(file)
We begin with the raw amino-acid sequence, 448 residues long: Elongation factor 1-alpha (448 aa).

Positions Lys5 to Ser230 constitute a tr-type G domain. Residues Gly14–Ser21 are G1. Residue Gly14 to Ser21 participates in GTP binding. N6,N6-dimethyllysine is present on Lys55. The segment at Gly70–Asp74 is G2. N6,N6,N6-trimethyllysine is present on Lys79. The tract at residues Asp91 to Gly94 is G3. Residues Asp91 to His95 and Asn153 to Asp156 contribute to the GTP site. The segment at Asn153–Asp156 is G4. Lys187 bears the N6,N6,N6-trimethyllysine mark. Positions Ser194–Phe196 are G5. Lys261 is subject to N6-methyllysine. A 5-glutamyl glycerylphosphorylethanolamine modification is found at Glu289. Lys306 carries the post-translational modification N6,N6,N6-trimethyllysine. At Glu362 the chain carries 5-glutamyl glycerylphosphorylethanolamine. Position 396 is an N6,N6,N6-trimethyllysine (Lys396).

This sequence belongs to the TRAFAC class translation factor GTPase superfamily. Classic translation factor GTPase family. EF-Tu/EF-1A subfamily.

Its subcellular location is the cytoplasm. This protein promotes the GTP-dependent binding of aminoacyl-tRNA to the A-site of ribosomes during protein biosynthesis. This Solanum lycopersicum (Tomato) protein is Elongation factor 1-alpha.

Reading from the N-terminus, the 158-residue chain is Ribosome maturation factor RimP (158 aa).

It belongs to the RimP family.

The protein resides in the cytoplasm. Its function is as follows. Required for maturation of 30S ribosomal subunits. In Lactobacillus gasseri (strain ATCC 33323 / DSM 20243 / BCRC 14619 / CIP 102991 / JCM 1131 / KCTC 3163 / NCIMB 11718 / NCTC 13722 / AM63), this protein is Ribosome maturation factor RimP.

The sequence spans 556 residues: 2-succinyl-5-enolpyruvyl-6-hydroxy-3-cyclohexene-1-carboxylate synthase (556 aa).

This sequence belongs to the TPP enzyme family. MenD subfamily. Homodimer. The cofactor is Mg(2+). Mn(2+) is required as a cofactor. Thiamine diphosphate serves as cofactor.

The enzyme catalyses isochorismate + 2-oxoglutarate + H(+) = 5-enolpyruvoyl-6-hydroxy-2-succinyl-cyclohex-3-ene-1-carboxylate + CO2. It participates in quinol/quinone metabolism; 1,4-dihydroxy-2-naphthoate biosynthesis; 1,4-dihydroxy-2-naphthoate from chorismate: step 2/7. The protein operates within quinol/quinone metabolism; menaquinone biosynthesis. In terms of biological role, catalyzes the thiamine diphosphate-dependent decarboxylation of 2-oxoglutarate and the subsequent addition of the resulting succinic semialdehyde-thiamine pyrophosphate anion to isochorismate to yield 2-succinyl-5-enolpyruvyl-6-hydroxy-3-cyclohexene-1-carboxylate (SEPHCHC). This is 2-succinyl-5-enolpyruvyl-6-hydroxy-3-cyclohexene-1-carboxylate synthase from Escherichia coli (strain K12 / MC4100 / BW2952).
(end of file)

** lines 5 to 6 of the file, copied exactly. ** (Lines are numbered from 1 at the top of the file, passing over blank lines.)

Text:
Reading from the N-terminus, the 158-residue chain is Ribosome maturation factor RimP (158 aa).

It belongs to the RimP family.